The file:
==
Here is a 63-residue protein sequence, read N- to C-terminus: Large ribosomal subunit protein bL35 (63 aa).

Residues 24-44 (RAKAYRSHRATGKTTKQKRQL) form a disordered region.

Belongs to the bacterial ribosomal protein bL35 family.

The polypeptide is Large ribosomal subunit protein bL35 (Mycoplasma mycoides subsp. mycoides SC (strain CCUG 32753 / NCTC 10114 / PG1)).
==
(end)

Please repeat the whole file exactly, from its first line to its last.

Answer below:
Here is a 63-residue protein sequence, read N- to C-terminus: Large ribosomal subunit protein bL35 (63 aa).

Residues 24-44 (RAKAYRSHRATGKTTKQKRQL) form a disordered region.

Belongs to the bacterial ribosomal protein bL35 family.

The polypeptide is Large ribosomal subunit protein bL35 (Mycoplasma mycoides subsp. mycoides SC (strain CCUG 32753 / NCTC 10114 / PG1)).